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October 2012 forecast verification

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Thundery wintry showers

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Here was my forecast for October 2012:
[quote]October 2012 will start off changeable with low pressure dominating, but high pressure over the Azores and mid-Atlantic will often influence our weather, particularly around the middle of the month.

After a showery spell during the first five days of October, with some longer outbreaks of rain on the 2nd, the weather will dry up from the west on the 5th/6th as a ridge of high pressure pushes in from the west. The night of the 6th/7th is expected to be cold, with a widespread ground frost inland. There is then some uncertainty over the track of a southerly-tracking low, but I expect wet and windy weather to sweep in from the south-west between the 8th and 10th which is likely to produce high rainfall totals in some places, with the Midlands, Wales, Northern Ireland and northern England most at risk from the heaviest and most persistent rain. Northern Scotland will stay mostly dry, while southern England will be brighter with showers once the initial rain belt moves through, where it will also become warm with highs of 17-20C in places.

High pressure sat in the mid-Atlantic will settle the weather down towards midmonth but it will still allow weak Atlantic weather systems to penetrate around its north-eastern flank. Thus, the period 11th-16th is likely to be mostly dry, particularly in southern areas, but sunshine will be variable rather than plentiful, and some belts of light rain will crop up from time to time, particularly over Scotland, Ireland and northern England.

Long-term teleconnection signals keep pressure high in the mid-Atlantic around midmonth and this high pressure will most likely start to extend its influence further east in the third week of the month, which will promise a few days of dry, brighter weather with some cool nights and widespread ground frosts.

The high pressure is then expected to pull out into the North Sea during the last third of October which will allow Atlantic weather systems to increasingly influence the weather, particularly over western areas, where some belts of heavy rain and strong to gale force winds are expected at times. Eastern England will hold onto the driest weather during this period. With southerly winds expected, temperatures will rise above the seasonal average.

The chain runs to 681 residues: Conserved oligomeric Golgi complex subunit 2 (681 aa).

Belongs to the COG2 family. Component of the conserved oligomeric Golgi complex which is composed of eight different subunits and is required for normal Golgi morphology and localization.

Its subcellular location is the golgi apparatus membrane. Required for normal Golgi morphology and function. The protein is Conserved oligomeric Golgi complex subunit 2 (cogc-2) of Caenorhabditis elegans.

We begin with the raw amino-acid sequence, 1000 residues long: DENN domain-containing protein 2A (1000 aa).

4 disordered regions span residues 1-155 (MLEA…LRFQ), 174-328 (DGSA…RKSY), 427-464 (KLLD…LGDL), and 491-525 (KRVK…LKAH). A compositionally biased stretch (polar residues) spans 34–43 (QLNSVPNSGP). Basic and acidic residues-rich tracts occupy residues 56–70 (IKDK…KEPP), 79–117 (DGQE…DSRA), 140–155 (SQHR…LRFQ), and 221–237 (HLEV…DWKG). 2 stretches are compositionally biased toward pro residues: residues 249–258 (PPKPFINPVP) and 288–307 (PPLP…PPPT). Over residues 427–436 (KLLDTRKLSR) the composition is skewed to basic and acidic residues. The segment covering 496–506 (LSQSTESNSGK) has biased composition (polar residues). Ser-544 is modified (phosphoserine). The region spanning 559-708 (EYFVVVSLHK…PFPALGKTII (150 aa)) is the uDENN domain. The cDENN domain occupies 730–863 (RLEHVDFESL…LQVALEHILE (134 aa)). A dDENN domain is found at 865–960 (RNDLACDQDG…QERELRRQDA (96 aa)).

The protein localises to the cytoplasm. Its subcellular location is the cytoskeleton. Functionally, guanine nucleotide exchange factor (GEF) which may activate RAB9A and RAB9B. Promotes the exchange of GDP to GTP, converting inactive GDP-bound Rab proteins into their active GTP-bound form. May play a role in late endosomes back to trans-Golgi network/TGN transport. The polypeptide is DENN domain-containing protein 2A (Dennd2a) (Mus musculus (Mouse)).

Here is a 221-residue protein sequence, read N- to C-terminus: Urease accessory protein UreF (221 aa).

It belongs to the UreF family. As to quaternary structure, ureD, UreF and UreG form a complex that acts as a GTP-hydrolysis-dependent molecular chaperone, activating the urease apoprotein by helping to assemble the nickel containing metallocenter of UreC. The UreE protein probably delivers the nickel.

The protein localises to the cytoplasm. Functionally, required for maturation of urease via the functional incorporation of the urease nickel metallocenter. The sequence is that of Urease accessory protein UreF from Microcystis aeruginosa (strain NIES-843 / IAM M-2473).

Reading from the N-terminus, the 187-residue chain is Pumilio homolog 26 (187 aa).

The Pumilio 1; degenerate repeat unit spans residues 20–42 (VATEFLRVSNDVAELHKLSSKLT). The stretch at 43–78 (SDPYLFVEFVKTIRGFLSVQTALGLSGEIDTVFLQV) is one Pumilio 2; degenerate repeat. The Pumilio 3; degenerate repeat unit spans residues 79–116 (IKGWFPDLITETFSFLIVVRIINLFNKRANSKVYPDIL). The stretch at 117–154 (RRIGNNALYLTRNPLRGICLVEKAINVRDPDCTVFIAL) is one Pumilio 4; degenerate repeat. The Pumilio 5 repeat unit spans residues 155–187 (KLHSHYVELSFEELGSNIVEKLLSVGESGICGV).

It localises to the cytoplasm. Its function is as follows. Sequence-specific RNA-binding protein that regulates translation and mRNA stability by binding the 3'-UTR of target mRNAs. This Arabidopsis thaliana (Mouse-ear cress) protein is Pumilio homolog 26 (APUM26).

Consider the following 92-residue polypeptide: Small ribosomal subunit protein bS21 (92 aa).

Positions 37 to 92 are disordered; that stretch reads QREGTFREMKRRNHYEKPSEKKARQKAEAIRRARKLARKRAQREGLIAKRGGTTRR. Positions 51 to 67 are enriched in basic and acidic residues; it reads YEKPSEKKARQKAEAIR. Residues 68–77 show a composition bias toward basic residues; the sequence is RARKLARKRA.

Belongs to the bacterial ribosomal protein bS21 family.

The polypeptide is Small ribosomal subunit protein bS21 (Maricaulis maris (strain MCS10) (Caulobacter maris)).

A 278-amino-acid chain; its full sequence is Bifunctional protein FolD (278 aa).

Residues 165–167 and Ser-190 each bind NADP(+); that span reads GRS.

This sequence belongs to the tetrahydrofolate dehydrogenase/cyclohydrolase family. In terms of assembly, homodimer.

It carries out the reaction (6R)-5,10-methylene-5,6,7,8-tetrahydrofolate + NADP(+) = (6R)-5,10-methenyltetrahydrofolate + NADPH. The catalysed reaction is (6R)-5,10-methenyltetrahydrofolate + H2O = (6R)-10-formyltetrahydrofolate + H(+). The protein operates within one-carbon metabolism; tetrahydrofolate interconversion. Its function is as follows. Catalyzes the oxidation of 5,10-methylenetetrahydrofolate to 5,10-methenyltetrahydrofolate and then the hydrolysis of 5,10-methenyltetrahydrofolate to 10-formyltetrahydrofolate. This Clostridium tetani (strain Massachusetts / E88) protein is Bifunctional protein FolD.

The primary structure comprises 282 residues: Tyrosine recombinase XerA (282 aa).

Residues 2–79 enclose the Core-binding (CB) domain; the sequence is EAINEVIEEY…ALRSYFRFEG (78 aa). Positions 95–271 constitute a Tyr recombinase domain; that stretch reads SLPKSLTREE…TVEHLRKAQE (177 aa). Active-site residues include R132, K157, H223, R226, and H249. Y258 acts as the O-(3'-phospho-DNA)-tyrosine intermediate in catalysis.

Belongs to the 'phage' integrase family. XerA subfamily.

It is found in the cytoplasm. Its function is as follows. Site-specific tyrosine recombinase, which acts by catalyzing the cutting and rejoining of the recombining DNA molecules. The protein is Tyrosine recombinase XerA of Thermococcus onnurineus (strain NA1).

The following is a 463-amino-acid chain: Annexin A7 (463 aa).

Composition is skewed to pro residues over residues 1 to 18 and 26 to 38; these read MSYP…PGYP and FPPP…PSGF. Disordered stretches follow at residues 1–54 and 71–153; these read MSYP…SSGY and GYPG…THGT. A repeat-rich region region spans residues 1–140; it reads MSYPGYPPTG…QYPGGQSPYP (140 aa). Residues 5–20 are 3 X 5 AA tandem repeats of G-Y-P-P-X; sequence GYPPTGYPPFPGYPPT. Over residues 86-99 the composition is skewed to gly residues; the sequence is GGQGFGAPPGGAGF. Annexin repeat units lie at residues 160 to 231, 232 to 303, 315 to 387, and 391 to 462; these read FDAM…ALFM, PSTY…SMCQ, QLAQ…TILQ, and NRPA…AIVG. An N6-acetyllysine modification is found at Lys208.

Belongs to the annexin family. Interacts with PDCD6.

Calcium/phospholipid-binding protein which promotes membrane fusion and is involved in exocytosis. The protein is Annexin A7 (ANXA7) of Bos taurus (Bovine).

Overview
October 2012 will have close to average temperatures for the most part, but the last third of the month will raise the mean slightly above average. I envisage a Central England Temperature of 11.1C, with mean temperatures set to range from 0 to 0.5C below the 1981-2010 average over much of Ireland and western Scotland to 0.5-1.0C above in eastern England.

Rainfall totals will be above normal over much of Wales, the Midlands and northern England with excesses of 20-50% likely, bolstered by a wet spell between the 8th and 10th. Conversely it will be a dry month in East Anglia and the south-east, and also in northern Scotland, with rainfall shortages of 20-40% expected. Other regions of the UK will have close to average rainfall.

Sunshine totals for October 2012 will be near or slightly above the long-term average, with an excess of around 10% taking the UK as a whole. Southern England and eastern Scotland are likely to be sunniest relative to normal with excesses of around 30%.

Forecast issued by Ian Simpson (aka TWS) on the 3rd October 2012.[/quote]

This wasn't one of my more accurate forecasts. The first week went as expected but the wet weather on the 8th-10th in reality passed away to the south with only the far south seeing any rain at all from it, and then an Atlantic-driven regime took over midmonth with a flattening of the expected mid-Atlantic high.

The weather temporarily moved into line with my forecast around the 19th-25th with an anticyclonic interlude followed by warm southerlies, but an abrupt change saw an unusually cold northerly outbreak on the 26th/27th with snow for some, and the month ended changeable with below-average temperatures. As a result, temperatures were over a degree down on what I had predicted, while sunshine totals were mostly lower over the southern two-thirds of England although similar to what I had predicted over Scotland and northern England. Rainfall totals weren't far off what I forecast.

Overall, though, after a series of forecasts which I felt were quite accurate, September and October's forecasts were rather wide of the mark and illustrate how hard long-range forecasting really is.
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